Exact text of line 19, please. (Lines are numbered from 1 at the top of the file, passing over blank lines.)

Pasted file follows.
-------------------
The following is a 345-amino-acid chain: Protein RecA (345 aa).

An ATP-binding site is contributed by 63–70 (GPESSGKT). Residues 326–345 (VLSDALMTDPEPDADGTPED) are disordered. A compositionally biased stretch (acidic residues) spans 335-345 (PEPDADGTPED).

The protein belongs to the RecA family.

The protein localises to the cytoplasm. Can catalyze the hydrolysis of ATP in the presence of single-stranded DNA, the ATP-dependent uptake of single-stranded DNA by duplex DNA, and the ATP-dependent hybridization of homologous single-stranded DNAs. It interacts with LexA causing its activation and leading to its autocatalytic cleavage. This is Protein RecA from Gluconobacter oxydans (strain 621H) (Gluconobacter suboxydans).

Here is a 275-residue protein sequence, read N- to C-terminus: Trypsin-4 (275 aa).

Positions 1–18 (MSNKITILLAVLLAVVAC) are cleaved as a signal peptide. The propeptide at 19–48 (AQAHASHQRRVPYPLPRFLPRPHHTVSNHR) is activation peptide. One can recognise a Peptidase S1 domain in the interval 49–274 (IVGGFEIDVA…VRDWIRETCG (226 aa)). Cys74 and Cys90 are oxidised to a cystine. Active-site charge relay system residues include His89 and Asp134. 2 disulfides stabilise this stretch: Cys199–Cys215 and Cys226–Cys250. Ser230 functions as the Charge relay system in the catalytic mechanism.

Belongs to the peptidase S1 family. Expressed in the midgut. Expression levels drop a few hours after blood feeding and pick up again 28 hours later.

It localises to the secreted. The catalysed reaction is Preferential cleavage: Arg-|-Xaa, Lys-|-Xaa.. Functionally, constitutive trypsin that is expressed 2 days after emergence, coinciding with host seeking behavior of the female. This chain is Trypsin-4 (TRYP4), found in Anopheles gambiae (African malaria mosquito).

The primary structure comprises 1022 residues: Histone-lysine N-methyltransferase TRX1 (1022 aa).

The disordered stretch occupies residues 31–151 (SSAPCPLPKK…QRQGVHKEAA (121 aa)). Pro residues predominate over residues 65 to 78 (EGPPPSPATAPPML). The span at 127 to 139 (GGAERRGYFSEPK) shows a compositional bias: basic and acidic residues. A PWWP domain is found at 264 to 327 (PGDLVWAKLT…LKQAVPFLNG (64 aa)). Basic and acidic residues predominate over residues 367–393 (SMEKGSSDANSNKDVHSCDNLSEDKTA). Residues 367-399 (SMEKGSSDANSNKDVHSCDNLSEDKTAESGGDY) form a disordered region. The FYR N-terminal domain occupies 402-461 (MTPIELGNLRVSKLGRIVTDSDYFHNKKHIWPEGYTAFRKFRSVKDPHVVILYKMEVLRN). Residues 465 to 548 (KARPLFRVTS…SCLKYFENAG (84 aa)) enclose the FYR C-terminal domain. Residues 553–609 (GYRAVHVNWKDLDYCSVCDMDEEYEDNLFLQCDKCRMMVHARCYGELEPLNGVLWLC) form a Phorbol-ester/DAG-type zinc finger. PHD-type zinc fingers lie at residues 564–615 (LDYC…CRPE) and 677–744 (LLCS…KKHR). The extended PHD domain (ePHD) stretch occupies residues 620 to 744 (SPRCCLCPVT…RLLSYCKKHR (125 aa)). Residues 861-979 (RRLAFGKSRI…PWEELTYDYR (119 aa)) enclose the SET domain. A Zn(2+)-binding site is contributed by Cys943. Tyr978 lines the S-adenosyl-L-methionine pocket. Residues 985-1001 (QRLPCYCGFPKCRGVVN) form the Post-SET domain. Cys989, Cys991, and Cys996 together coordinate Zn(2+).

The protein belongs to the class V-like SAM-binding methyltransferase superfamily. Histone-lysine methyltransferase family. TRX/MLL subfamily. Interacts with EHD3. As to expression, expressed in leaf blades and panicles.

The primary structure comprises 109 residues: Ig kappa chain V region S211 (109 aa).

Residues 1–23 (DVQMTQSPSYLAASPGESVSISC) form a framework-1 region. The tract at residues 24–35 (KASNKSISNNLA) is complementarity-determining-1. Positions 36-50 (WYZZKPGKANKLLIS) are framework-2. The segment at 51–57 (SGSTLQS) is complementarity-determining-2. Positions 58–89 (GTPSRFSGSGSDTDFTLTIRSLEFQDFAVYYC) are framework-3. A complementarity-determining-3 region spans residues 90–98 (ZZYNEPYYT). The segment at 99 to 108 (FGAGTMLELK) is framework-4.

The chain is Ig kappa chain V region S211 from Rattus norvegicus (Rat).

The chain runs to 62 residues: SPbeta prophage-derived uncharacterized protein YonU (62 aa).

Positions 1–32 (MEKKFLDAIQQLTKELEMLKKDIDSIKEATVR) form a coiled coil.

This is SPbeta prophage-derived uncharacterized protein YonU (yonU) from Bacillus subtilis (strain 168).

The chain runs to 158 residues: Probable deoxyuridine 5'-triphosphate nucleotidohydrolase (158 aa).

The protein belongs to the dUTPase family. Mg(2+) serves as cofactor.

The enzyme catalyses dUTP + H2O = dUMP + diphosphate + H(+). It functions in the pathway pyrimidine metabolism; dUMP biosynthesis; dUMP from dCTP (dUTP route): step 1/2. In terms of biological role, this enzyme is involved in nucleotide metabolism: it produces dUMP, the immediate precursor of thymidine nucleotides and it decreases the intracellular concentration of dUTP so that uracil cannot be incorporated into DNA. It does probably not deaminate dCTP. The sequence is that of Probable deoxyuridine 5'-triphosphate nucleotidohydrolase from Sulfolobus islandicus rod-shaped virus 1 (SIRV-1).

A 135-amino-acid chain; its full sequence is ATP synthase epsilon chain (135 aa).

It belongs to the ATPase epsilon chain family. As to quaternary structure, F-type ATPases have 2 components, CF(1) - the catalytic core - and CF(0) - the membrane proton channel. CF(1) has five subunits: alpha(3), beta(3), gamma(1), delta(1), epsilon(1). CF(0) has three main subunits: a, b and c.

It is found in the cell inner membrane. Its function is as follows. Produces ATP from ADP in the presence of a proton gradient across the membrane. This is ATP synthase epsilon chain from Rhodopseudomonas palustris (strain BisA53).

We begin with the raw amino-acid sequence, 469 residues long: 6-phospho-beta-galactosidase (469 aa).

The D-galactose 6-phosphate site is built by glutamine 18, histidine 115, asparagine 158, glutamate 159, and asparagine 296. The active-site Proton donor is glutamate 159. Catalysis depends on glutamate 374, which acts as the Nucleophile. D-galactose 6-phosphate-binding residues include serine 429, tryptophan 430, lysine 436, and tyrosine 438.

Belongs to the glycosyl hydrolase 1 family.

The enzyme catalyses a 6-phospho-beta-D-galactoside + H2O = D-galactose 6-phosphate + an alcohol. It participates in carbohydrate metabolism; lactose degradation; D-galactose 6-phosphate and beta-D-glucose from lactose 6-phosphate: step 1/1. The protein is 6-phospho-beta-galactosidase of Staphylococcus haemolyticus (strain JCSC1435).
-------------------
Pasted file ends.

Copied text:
The protein belongs to the dUTPase family. Mg(2+) serves as cofactor.